Oct. 21

Really Finished!” version 2.0

It's really done now. I didn't change anything today except for putting a simple strip frame around it. I also took it outside in direct sunlight and took some pictures. All the pictures I've taken up to this point, the color in the photos always seemed a bit “off” to me. But the ones in the direct sunlight really seem to get the colors right, at least on my laptop they look pretty good. The only downside is that the varnish I put on last night makes little glints here and there where the surface of the painting isn't perfectly flat.

You can click on the first image below and see a full resolution version.

Tomorrow the painting goes to Wilmington to be delivered to Robert Newman, the B-17 pilot who flew Winged Warrior on 9 missions.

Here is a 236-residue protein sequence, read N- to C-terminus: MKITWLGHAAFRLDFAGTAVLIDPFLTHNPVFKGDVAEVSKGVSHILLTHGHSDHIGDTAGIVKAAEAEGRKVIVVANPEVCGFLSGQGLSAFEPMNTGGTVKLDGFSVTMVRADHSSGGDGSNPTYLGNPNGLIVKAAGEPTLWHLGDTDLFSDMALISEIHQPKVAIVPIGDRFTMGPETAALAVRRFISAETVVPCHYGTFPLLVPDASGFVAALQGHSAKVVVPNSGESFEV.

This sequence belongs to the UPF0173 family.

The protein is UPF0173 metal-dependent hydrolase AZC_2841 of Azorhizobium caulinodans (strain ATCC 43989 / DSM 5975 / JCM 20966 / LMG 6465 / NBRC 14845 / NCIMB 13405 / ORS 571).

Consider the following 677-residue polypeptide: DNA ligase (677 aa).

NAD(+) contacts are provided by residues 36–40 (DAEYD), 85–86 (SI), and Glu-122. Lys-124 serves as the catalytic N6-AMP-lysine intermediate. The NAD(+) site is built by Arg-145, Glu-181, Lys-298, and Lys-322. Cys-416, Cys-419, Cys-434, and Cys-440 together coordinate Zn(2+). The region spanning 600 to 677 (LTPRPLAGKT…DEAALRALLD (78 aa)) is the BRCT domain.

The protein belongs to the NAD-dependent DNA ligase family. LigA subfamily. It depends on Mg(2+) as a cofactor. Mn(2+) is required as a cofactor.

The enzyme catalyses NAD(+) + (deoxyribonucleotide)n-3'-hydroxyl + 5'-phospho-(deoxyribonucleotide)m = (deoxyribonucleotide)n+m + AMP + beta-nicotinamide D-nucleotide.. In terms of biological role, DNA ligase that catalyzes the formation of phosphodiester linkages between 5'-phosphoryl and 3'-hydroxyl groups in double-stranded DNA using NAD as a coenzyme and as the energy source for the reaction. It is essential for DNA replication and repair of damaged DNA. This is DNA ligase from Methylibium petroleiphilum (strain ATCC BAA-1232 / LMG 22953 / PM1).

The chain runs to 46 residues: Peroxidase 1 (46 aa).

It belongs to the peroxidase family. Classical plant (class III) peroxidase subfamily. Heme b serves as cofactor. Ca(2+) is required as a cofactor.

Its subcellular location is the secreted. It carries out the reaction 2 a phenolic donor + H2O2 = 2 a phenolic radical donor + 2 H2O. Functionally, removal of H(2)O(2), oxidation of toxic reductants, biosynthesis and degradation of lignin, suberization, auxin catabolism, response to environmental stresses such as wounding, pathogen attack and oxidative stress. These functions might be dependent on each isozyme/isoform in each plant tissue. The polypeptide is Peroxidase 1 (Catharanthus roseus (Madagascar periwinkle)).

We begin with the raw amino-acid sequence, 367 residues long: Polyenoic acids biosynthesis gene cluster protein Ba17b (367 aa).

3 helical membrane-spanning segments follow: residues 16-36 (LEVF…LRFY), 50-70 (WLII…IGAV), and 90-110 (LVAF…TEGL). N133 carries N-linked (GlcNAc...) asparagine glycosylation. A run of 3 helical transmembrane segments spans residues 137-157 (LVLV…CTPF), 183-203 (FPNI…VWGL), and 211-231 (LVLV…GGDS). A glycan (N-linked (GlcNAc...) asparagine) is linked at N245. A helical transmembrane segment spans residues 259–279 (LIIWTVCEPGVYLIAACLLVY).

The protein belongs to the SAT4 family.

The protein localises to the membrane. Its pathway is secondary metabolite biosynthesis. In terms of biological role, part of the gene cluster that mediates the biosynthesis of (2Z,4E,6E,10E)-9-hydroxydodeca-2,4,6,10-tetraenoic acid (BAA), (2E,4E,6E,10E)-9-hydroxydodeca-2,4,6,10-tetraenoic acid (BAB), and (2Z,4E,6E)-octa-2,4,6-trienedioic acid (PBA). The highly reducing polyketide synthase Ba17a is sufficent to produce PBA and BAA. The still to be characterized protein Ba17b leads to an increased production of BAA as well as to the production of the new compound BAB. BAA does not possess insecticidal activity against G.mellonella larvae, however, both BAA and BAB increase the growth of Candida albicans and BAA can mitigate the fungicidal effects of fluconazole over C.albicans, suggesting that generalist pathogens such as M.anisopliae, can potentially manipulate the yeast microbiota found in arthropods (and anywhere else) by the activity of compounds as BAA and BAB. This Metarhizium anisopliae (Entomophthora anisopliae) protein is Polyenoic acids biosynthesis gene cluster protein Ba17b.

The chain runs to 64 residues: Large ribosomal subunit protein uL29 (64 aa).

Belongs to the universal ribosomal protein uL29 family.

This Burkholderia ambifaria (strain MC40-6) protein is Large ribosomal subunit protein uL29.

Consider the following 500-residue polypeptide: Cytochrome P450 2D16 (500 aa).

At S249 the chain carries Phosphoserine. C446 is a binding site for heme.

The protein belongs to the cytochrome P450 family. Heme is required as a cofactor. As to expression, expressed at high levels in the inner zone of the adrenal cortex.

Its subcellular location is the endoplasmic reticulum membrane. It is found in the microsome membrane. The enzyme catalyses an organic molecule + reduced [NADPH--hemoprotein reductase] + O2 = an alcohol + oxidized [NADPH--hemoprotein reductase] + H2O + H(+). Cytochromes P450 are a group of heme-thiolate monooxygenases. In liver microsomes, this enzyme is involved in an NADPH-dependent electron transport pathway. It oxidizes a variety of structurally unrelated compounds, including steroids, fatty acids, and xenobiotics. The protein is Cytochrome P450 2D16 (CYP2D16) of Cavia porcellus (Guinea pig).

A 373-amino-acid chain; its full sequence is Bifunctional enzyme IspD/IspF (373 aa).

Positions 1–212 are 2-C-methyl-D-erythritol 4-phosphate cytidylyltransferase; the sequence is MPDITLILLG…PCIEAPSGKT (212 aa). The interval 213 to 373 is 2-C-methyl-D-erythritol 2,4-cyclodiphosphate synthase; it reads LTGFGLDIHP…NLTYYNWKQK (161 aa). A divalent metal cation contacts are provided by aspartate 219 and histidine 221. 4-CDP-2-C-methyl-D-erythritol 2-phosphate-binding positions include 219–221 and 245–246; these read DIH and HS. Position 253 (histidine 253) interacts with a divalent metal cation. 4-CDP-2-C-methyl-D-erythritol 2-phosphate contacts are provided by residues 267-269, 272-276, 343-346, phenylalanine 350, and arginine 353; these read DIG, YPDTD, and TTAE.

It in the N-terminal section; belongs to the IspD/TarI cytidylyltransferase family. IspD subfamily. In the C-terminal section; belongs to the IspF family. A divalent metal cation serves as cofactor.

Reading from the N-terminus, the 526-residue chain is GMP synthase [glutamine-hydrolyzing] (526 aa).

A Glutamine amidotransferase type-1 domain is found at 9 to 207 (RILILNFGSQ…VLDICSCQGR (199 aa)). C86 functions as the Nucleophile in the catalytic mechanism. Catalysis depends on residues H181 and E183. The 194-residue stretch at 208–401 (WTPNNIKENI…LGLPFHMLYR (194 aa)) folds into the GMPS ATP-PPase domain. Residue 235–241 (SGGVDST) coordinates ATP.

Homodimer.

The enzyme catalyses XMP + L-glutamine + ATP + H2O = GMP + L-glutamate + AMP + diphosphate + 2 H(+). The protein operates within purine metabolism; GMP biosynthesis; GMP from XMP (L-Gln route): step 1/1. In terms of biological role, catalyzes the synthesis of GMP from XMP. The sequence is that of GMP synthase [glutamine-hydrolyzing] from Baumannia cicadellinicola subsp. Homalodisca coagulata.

Oct. 20

Finished!” version 1.3

I've let it dry a few days. Today while I was getting some prints made of the painting I noticed one more thing I needed to fix. Nothing big of course, but if I didn't fix it, I would fixate on it every time I see the picture. It took longer to get the paint out and then clean up than it did to paint the problem area.

I also sprayed on a coat of retouch varnish to even out the surface so that there weren't dull spots and shiny spots.

See if you can find what I fixed...

Oct. 14

11:00 am

Finished!” version 1.2

Another list of tiny changes this morning. None of them noticeable in this small image.

I finally did add a drop shadow around the “Winged Warrior” lettering. It could make this out in one of the 3 actual photos of Winged Warrior I have, but the drop shadow only seemed to be around “Winged”, not “Warrior”. I painted it around both words though.